After the introduction of the artists I let them experiment with the clay for the rest of the period. I gave them prompts such as: create something nature inspired, create something man made inspired, and crest something Miró or Britto inspired. Be prepared for the falic jokes which is inevitable. 

Day 2 I showed them how to make a pinch pot and how to coil using slip and score. Then I showed them how to add eyes, noses, feet etc! 

They had a lot of fun with their creatures and later painted them with acrylic paint! 

Encourage using newsprint under their clay for quicker clean up! 

Valentine Jim Dine

Fun and quick Valentine’s Day project I did with PK. I showed the work. By Jim Dine and we talked about how they thought he made his paintings. I love them because they are messy but controlled. 

I told the little ones to use a stamping methods with the brush. We used Paint Cakes, my favorite. They were familiar with the paint cakes and how to use them properly. I told them to work with one color at a time. Wet the brush, load up the brush with paint, and gently go up and down, up and down stamping color onto their hearts. Once the paint rain out, wash your brush and pick a new color.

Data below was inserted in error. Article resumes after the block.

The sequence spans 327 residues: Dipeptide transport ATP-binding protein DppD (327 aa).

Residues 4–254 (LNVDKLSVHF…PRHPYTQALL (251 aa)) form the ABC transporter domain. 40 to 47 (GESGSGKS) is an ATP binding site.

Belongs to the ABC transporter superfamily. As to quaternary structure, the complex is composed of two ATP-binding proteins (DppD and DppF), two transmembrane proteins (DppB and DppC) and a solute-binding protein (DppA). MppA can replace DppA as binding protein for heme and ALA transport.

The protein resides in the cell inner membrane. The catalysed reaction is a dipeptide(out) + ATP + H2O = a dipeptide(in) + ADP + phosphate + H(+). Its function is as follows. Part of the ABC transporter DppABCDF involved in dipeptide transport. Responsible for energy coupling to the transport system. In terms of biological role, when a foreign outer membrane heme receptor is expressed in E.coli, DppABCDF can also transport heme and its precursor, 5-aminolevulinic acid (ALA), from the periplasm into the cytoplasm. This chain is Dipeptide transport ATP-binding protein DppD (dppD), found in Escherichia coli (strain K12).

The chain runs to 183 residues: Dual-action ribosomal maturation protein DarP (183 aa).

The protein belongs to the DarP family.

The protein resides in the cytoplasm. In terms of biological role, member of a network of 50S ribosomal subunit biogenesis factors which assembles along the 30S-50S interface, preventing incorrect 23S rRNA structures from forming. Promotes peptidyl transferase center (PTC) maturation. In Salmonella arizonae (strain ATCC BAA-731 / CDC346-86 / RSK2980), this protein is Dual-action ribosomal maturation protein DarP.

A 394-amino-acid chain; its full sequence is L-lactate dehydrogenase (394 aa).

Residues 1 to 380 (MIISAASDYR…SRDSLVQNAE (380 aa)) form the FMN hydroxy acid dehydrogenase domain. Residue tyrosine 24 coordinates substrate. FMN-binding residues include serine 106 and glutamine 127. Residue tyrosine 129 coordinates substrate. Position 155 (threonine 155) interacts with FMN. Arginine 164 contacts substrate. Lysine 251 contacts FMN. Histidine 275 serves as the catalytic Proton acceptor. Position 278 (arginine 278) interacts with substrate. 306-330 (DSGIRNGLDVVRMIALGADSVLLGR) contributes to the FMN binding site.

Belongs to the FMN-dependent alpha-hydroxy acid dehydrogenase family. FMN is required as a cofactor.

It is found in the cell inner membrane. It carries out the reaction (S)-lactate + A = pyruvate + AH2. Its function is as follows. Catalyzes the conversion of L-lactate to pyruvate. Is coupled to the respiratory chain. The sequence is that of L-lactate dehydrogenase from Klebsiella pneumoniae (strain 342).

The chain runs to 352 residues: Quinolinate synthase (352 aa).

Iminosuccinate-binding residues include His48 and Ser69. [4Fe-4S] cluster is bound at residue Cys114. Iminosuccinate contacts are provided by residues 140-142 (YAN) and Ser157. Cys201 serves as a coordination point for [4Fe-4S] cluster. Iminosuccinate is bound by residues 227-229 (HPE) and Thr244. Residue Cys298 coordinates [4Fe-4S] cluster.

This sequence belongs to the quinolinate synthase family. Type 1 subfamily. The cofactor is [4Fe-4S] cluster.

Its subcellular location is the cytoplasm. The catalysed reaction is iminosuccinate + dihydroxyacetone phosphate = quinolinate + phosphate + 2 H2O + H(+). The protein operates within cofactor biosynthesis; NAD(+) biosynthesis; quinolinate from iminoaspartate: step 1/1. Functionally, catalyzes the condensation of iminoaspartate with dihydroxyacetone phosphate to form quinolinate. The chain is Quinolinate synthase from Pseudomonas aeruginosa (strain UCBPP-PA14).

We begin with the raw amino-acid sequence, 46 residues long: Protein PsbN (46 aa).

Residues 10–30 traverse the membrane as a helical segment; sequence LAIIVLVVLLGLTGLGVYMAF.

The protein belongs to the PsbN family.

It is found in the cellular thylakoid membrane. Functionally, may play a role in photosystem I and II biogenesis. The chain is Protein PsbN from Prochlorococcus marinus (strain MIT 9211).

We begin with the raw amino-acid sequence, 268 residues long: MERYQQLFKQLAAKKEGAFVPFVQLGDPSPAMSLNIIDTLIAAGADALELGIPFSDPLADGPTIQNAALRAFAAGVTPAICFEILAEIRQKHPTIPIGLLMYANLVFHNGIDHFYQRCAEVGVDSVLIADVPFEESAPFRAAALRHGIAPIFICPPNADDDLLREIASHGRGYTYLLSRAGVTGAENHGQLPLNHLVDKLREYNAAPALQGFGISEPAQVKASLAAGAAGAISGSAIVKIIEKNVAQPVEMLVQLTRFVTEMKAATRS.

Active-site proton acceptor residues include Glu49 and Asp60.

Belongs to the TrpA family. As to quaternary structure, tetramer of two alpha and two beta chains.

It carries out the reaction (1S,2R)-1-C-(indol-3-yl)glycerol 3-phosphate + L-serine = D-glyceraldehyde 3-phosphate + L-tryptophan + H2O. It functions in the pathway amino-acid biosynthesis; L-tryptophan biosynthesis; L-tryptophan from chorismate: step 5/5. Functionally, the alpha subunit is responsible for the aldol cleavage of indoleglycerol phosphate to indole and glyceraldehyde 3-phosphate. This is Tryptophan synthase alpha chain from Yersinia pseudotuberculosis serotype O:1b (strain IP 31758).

As they finished at different times I had another table set up with colored paper and crayons. They washed up and picked a color and scribble scrabbled all over the paper with different colored crayons. 

I quickly glued the hearts to the backgrounds and they were able to take their Valentines home that day! 

Mixing Primary into Secondary


You would be surprised how many children and adults do not know which primary colors make the secondary. I did two versions of this lesson for the younger elementary kids and the older ones.

The younger kids, 1st grade-2nd, did the ice pops. I did find the lesson online but I changed it up a little. We did this following our How to use a brush Winter Style lesson. I did just a lesson on mixing colors on white paper. I told them we were going to make magic today. The paint brush is your magic wand. We started out by making sure our brushes were super clean. We put some yellow on the paper, cleaned the brush, put a tiny amount of blue on the tip, said the magic words and they mixed green. They were really amazed. Same things with yellow and red for orange, make sure you reinforce just dipping the tip of the brush into the red (and blue) because they are such strong colors. Last we do red and blue to make purple.